"Our women don't drive BMWs," the Gujarati mum told me some time back. Meaning they're supposed not to go for men who may be "Black, Muslim or White". And of the few who do slip? She thought that would be a family calamity of varying shades. Going out with a black man would bring shame, but with a white chap also some embarrassment. We like fairness in our species, not the whiteness of the other; there's such a world of difference between the two, a whole other language of being. Whiteness works best for an Indian when it informs a lighter shade of your own kind.
In home after home, the Indian in London loves to show off white friends, but never quite a white spouse. "Boab," the Patel will say, meaning Bob, who is of course white. There's nothing an Indian loves more than showing off an ease with white Brits, particularly in the presence of a visiting Indian from India. But he'd want for a daughter-in-law a fair Patel, not a white Brit. White in marriage is not quite a derailment, but it is off the approved track, which for a woman is to remain virgin until at 22 she marries her own sort of Indian with property, prospects and a BMW of the motoring kind.
For the Indian male, for an overwhelming most at any rate, white is for friendship—and sex. For the Indian male, to sleep with a white woman—do it to a white woman rather, speaking of the feel of it—is a mandatory conquest without which the migration experience is never complete. This is desire that carries a political thrust. A way of coming to terms with the richer, ruling world that has looked down on us, that we think still does; the sexual act feels like a happy and relatively quick correction of that imbalance. White sex legitimises the male in the world he has feared or held in awe; it's the invisible stamp on our inner passport.
Indians in the UK can be entirely unembarrassed or even unselfconscious in using racist language. "Dhoriyos" is what Gujaratis call white people. That doesn't exactly translate to 'white nigger', but it is only a lesser expression of contempt along the same lines. And blacks for the Gujaratis are 'kaaliyao', without the comparative neutrality of the word 'black' in English. The Punjabis who migrated over from East Africa call them 'nherey' (darkness). And still, there is no connection between accusing white people of racism towards Indians, and our own racism towards others.
Towards blacks especially. And from none more than the Indians who came to Britain from East Africa. Visiting Uganda, I was far from sorry to see Kampala Road in the heart of the capital reclaimed by local people, who became coolies to Indians the way the early Indian migrants came as coolies in Britain. Except that Britain made space for Indians to move on, and they did; the East African Indians wouldn't give black people space in their own land. Had Idi Amin not been so evidently insane, he might just be a sympathetic figure.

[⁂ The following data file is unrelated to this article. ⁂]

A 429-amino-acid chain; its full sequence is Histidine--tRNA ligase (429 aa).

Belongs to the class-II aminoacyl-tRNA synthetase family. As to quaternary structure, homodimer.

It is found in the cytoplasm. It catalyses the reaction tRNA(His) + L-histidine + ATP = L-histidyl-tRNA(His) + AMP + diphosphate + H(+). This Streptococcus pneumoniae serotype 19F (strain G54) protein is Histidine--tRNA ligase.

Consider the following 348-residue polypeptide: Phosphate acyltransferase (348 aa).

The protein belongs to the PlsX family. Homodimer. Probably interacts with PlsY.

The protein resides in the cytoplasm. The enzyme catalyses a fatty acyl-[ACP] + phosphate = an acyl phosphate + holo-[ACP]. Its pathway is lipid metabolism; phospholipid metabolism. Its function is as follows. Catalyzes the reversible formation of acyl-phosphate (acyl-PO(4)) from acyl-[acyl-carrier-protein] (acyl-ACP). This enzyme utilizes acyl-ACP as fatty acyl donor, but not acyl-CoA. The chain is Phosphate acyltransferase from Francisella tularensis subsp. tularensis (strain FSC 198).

A reason to soften anger with fellow Indians over this can only be that black people are just as racist towards Indians. It's just that everyone says this sort of thing freely only among their own. I've never been racially abused in any upfront sort of way in Britain, but this is not to say that minds all around have been cleansed of colour, and views that fasten on to colour. But an Indian probably has less to fear by way of an attack from a white racist as from forms of exclusion from their own because the colour might not be light enough.
It's crude, bizarre even, to speak of people as bearers of some skin colour. It passes because all around so much of political and personal living is coloured by it. It has been a matter of some relief to me these years in England that I've never had to be a dark Indian woman looking for a husband. I suspect darkness would not stand between me and either a black man or a white man. With an Indian it would; she might never get as far as meeting the fellow. This is short of a statistical disaster yet because most Punjabis and Gujaratis, who between them are most Indians in Britain, sit around the middle shades of the "wheatish" complexion that the police in India use to describe every missing person. In Britain, miss those shades, and you might miss out on an Indian sort of life. Better then with someone less racist than Indian, which might mean almost everyone else.
(The writer is Outlook's London correspondent and has written Brideless in Wembley, a collection of non-fiction Indian stories set in Britain.)